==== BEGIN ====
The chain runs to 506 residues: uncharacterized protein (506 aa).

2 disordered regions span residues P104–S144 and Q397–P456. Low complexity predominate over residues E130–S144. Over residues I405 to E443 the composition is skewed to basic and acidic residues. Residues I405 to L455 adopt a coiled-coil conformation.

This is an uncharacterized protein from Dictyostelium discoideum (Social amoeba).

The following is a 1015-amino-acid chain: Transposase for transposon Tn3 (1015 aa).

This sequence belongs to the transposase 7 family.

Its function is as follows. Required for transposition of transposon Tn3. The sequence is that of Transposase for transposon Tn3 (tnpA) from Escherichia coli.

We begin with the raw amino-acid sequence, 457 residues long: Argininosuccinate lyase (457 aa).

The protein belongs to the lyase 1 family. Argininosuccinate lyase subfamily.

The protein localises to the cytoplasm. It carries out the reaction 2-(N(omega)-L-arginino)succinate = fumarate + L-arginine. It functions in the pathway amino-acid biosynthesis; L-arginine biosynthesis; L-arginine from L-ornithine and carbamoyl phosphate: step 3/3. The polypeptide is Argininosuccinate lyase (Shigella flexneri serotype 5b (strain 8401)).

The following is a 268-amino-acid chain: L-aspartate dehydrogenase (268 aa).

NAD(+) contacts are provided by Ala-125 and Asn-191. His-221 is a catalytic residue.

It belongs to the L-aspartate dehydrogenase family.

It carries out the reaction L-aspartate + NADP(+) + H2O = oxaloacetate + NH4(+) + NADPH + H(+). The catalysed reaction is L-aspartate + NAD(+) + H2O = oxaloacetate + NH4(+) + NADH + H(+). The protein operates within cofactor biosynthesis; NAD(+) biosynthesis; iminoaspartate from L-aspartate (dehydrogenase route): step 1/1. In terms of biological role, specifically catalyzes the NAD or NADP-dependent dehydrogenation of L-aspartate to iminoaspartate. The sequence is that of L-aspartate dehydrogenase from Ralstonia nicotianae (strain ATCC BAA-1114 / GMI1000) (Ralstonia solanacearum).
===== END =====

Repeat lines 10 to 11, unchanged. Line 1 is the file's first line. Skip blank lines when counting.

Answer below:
The following is a 268-amino-acid chain: L-aspartate dehydrogenase (268 aa).

NAD(+) contacts are provided by Ala-125 and Asn-191. His-221 is a catalytic residue.